A Mindfulness Practice to Transform Anger into Love

This mindfulness practice from Thich Nhat Hanh will help you face your anger and transform it into the energies of love and understanding.

Thich Nhat Hanh
11 June 2021

When you are angry, close your eyes and ears and return to yourself in order to quell the flames. Smile, even if it takes effort. Smiling relaxes hundreds of tiny muscles, making your face more attractive. Sit wherever you are, and look deeply. If your concentration is not yet strong, you can go outside and practice walking meditation. Most essential is to water the seed of mindfulness and allow it to arise in your mind consciousness.

Mindfulness is always mindfulness of something, just as anger is always anger at something. When you drink a glass of water and are aware that you are drinking a glass of water, that is mindfulness of drinking water. In this case, we produce mindfulness of anger. “Breathing in, I know I am angry. Breathing out, I know that anger is in me.” First the energy of anger arises, and second the energy of mindfulness arises. The second energy embraces the first in order to soothe it and allow it to subside.

We do not produce mindfulness to chase away or fight our anger but to take good care of it. This method is non-dualistic and nonviolent. It is non-dualistic because it recognizes that mindfulness and anger are both parts of ourselves. One energy embraces the other. Don’t be angry at your anger. Don’t try to chase it away or suppress it. Acknowledge that it has arisen and take care of it. When your stomach hurts, you don’t get angry at it. You take care of it. When a mother hears her baby crying, she puts down what she is doing, picks the baby up, and comforts her. Then she tries to understand why the baby is crying, whether it is because of some physical or emotional discomfort.

We do not produce mindfulness to chase away or fight our anger but to take good care of it.

Look deeply at your anger as you would at your own child. Do not reject it or hate it. Meditation is not to turn yourself into a battlefield, one side opposing the other. Conscious breathing soothes and calms the anger, and mindfulness penetrates it. Within fifteen minutes of lighting the heater, the warm air pervades the cold room, and a transformation occurs. You don’t need to discard or repress anything, not even your anger. Anger is just an energy, and all energies can be transformed. Meditation is the art of using one kind of energy to transform another. The instant the mother holds her child, the child feels the energy of love and comfort and begins to feel relief. Even if the cause of discomfort is still present, being held in mindfulness is enough to provide some relief.

In the Anapanasati Sutta (“Discourse on the Full Awareness of Breathing”), the Buddha teaches, “Breathing in, I calm the activities of the mind in me.” “Activities of the mind” refers to any emotional or psychological state, such as anger, sadness, jealousy, or fear. As you breathe in and out mindfully, you embrace and calm that mental state. As soon as you are aware that anger has arisen, produce mindfulness to embrace the anger. After ten minutes, the intensity of the anger will lessen, and mindfulness will reveal many things. After holding her baby for a few minutes, perhaps humming a lullaby, the mother will search for the cause of the discomfort. Perhaps the baby has a fever or a chill, perhaps her diaper is too tight, or she is thirsty. As soon as the mother discovers the cause, she can transform the situation right away. It is important to get at the root of the problem. This is the practice of looking deeply.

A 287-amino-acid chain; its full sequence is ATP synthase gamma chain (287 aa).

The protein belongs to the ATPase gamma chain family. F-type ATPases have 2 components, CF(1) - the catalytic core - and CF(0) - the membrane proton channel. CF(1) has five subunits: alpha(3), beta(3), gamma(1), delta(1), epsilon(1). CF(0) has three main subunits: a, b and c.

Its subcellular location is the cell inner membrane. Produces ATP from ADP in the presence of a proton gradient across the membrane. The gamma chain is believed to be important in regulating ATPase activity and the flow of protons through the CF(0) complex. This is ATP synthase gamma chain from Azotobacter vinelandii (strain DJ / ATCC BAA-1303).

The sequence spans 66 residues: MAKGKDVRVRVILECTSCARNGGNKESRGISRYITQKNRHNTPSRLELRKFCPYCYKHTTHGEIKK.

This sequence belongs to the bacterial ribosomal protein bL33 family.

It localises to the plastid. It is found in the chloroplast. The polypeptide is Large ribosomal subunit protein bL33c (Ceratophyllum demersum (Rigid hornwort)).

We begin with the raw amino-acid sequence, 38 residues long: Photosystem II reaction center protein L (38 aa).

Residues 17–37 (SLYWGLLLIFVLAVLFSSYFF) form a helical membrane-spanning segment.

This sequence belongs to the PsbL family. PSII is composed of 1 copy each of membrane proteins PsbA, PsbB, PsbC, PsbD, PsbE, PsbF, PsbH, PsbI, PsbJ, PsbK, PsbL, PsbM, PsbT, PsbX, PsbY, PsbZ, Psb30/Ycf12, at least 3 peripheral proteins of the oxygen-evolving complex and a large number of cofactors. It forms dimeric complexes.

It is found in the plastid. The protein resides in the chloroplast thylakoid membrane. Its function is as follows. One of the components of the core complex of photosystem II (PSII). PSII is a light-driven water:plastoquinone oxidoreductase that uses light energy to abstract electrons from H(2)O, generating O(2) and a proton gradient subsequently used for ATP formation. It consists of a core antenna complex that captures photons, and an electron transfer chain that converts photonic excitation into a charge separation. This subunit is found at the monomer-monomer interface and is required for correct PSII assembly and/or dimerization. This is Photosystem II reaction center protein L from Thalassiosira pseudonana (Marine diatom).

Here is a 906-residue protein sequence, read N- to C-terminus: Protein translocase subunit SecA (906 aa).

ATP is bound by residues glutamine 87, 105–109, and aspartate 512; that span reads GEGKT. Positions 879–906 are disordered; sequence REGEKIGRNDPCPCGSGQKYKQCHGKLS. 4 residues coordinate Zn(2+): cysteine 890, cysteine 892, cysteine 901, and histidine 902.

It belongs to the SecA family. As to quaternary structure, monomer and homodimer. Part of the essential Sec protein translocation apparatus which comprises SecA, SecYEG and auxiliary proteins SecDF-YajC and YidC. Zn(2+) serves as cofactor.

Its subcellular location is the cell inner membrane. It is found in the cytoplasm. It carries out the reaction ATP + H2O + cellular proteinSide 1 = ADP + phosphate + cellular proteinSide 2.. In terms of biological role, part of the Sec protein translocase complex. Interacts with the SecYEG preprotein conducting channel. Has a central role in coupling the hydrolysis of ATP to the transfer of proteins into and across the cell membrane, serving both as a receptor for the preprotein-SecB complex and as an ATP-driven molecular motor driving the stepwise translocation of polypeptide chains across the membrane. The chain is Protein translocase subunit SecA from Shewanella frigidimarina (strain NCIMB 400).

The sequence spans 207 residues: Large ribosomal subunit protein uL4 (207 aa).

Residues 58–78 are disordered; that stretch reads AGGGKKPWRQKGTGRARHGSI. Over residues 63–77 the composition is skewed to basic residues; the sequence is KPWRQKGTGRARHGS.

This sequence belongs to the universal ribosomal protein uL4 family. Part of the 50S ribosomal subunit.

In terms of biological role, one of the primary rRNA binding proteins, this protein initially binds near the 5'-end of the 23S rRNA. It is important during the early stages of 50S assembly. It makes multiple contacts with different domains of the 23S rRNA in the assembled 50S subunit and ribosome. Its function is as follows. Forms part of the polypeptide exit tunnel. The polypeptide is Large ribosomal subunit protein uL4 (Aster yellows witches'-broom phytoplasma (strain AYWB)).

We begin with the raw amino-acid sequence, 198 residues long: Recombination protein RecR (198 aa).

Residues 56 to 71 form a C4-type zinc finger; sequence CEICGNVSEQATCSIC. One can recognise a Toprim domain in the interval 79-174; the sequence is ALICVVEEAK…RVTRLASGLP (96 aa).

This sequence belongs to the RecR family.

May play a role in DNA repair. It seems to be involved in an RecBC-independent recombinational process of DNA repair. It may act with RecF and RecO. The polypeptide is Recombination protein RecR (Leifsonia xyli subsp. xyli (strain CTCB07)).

“Breathing in, I know I am angry. Breathing out, I know that the anger is in me.” First, you practice recognition. “Hello, anger, my old friend.” Then you look deeply to see its source. “Why am I angry?” The first thing you will discover is that your suffering has its roots in your store consciousness, in seeds that are already there, seeds of anger, delusion, pride, suspicion, or greed. The other person is only a secondary cause.

The next thing you will see is that the other person is also suffering. You may have thought you were the only one suffering, but that is not correct. When someone spills that kind of suffering onto you, you know that he is suffering. When you understand this, love will well up in you, and you will want to help. Understanding is the key.

Thanks to the practice of mindfulness, your anger will return to your store consciousness. The next time it arises, practice the same way, and eventually that seed of anger in you will weaken. This is the practice of facing your anger, and, thanks to mindfulness, transforming it into the energies of love and understanding.

From Teachings on Love, by Thich Nhat Hanh. © 1998. Reprinted with permission of Parallax Press, Berkeley, CA.

Thich Nhat Hanh

Thich Nhat Hanh

Thich Nhat Hanh (1926-2022) was a renowned Zen teacher and poet, the founder of the Engaged Buddhist movement, and the founder of nine monastic communities, including Plum Village Monastery in France. He was also the author of At Home in the World, The Other Shore, and more than a hundred other books that have sold millions of copies worldwide.